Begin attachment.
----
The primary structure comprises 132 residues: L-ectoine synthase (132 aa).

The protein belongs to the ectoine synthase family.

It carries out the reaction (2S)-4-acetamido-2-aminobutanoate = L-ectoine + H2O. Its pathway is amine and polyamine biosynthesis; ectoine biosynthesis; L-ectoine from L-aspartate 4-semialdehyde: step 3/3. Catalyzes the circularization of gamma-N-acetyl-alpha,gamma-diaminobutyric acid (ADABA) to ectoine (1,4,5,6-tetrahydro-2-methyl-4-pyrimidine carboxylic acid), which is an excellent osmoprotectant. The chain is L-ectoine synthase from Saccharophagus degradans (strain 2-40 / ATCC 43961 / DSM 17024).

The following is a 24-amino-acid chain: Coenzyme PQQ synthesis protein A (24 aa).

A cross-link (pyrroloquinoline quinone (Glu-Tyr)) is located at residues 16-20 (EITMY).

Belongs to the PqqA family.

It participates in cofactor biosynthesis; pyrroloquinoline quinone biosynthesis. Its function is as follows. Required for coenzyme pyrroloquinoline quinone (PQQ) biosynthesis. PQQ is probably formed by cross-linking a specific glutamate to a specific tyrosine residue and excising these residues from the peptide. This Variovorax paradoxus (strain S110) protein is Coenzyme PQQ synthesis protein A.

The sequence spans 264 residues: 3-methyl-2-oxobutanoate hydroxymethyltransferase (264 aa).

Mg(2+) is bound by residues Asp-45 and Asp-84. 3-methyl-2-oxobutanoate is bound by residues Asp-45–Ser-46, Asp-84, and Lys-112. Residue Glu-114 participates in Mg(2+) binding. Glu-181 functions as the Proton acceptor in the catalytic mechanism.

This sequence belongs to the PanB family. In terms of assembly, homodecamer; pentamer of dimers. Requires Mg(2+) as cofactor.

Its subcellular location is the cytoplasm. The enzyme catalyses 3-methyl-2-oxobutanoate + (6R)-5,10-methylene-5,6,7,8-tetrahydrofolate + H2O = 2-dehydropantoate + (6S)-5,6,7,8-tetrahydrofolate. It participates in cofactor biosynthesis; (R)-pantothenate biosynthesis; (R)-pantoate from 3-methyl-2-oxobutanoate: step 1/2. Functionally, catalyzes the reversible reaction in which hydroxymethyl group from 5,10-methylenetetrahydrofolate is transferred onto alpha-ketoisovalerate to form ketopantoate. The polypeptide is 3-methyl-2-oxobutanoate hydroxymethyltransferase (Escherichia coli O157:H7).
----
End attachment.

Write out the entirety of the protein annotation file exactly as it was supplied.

The primary structure comprises 132 residues: L-ectoine synthase (132 aa).

The protein belongs to the ectoine synthase family.

It carries out the reaction (2S)-4-acetamido-2-aminobutanoate = L-ectoine + H2O. Its pathway is amine and polyamine biosynthesis; ectoine biosynthesis; L-ectoine from L-aspartate 4-semialdehyde: step 3/3. Catalyzes the circularization of gamma-N-acetyl-alpha,gamma-diaminobutyric acid (ADABA) to ectoine (1,4,5,6-tetrahydro-2-methyl-4-pyrimidine carboxylic acid), which is an excellent osmoprotectant. The chain is L-ectoine synthase from Saccharophagus degradans (strain 2-40 / ATCC 43961 / DSM 17024).

The following is a 24-amino-acid chain: Coenzyme PQQ synthesis protein A (24 aa).

A cross-link (pyrroloquinoline quinone (Glu-Tyr)) is located at residues 16-20 (EITMY).

Belongs to the PqqA family.

It participates in cofactor biosynthesis; pyrroloquinoline quinone biosynthesis. Its function is as follows. Required for coenzyme pyrroloquinoline quinone (PQQ) biosynthesis. PQQ is probably formed by cross-linking a specific glutamate to a specific tyrosine residue and excising these residues from the peptide. This Variovorax paradoxus (strain S110) protein is Coenzyme PQQ synthesis protein A.

The sequence spans 264 residues: 3-methyl-2-oxobutanoate hydroxymethyltransferase (264 aa).

Mg(2+) is bound by residues Asp-45 and Asp-84. 3-methyl-2-oxobutanoate is bound by residues Asp-45–Ser-46, Asp-84, and Lys-112. Residue Glu-114 participates in Mg(2+) binding. Glu-181 functions as the Proton acceptor in the catalytic mechanism.

This sequence belongs to the PanB family. In terms of assembly, homodecamer; pentamer of dimers. Requires Mg(2+) as cofactor.

Its subcellular location is the cytoplasm. The enzyme catalyses 3-methyl-2-oxobutanoate + (6R)-5,10-methylene-5,6,7,8-tetrahydrofolate + H2O = 2-dehydropantoate + (6S)-5,6,7,8-tetrahydrofolate. It participates in cofactor biosynthesis; (R)-pantothenate biosynthesis; (R)-pantoate from 3-methyl-2-oxobutanoate: step 1/2. Functionally, catalyzes the reversible reaction in which hydroxymethyl group from 5,10-methylenetetrahydrofolate is transferred onto alpha-ketoisovalerate to form ketopantoate. The polypeptide is 3-methyl-2-oxobutanoate hydroxymethyltransferase (Escherichia coli O157:H7).